After President Trump attacked four progressive congresswomen in racist remarks last week, Republicans defending him often base their support on what they say is anti-Semitism — a familiar line of attack for the president as well.
In a Tuesday appearance on Fox News, Rep. Lee Zeldin, R-N.Y., echoed Trump's anti-Israel accusations against the self-described "squad" of Democratic lawmakers.
Referring to Reps. Ilhan Omar of Minnesota and Rashida Tlaib of Michigan in particular, Zeldin said, "their hearts are filled with darkness" and their legislation "is filled with anti-Israel and anti-Semitic hatred."
However, the conversation among Jews is much more nuanced than that.
At the B'nai Israel Reform Temple on Long Island, where Zeldin is a member, congregants Karen Connor and Jerry Kessler are in a debate about Trump's rhetoric, often interrupting and finishing each other's sentences.
"He's allowed to free speech," Connor said of the president.
Kessler interjects to say that it's not presidential.
On the topic of Omar, an American citizen who moved to the U.S. as a refugee from Somalia, the two are even more divided.
"She's so anti-Israel and anti-Jewish people," Connor said.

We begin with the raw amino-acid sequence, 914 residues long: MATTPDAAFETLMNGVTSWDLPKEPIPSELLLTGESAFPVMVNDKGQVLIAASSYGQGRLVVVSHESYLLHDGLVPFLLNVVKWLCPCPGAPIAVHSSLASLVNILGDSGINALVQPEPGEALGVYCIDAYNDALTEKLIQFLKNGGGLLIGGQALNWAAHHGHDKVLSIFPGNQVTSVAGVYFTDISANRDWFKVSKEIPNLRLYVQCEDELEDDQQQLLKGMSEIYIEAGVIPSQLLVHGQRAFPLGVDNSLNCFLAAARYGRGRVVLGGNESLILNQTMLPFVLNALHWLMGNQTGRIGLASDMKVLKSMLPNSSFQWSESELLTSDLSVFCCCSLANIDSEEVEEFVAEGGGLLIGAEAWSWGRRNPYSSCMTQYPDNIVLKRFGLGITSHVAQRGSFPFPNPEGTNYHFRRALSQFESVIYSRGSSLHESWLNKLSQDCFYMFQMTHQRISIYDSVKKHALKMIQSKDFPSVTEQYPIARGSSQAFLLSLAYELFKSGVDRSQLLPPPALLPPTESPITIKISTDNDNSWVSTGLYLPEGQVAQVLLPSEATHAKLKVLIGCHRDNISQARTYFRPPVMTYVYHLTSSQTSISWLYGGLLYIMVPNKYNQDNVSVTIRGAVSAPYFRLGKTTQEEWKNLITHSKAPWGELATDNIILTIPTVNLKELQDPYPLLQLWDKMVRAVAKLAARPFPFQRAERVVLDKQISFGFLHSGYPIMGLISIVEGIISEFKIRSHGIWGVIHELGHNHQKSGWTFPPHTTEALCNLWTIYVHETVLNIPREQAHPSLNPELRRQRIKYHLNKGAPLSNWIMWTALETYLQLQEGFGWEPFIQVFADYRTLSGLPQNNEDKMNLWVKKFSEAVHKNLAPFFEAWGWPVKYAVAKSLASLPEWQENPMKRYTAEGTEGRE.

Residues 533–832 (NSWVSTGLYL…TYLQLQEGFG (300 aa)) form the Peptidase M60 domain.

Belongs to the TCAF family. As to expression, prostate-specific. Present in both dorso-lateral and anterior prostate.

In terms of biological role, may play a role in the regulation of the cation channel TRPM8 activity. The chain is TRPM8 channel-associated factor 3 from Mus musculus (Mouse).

Omar's previous comments questioning a pro-Israel lobby's influence in U.S. politics had been widely condemned as anti-Semitic. Critics also frequently fault her for not distancing herself from Hamas' threats to harm Jews.
On Wednesday, Trump continued his charge of anti-Semitism against the congresswoman, saying, "Omar has a history of launching vicious, anti-Semitic screeds."
The debate between Kessler and Connor is friendly, but also forceful.
In the end, Connor supports their congressman and fellow templegoer, while Kessler said Zeldin's refusal to disavow Trump's attacks against Omar could cost him the election.
In response to criticism against Trump's remarks that the congresswomen, all U.S. citizens of color, should "go back" to where they came from, the president said, "So sad to see the Democrats sticking up for people who speak so badly of our Country and who, in addition, hate Israel with a true and unbridled passion."
Josh Franklin, a rabbi at the Jewish Center of the Hamptons, also located in Zeldin's district, said, "You ask two Jews, as that joke goes, you'll get three opinions."
Franklin supports Zeldin's confrontation with Omar, specifically after she made comments condemned as anti-Semitic, for which she later apologized.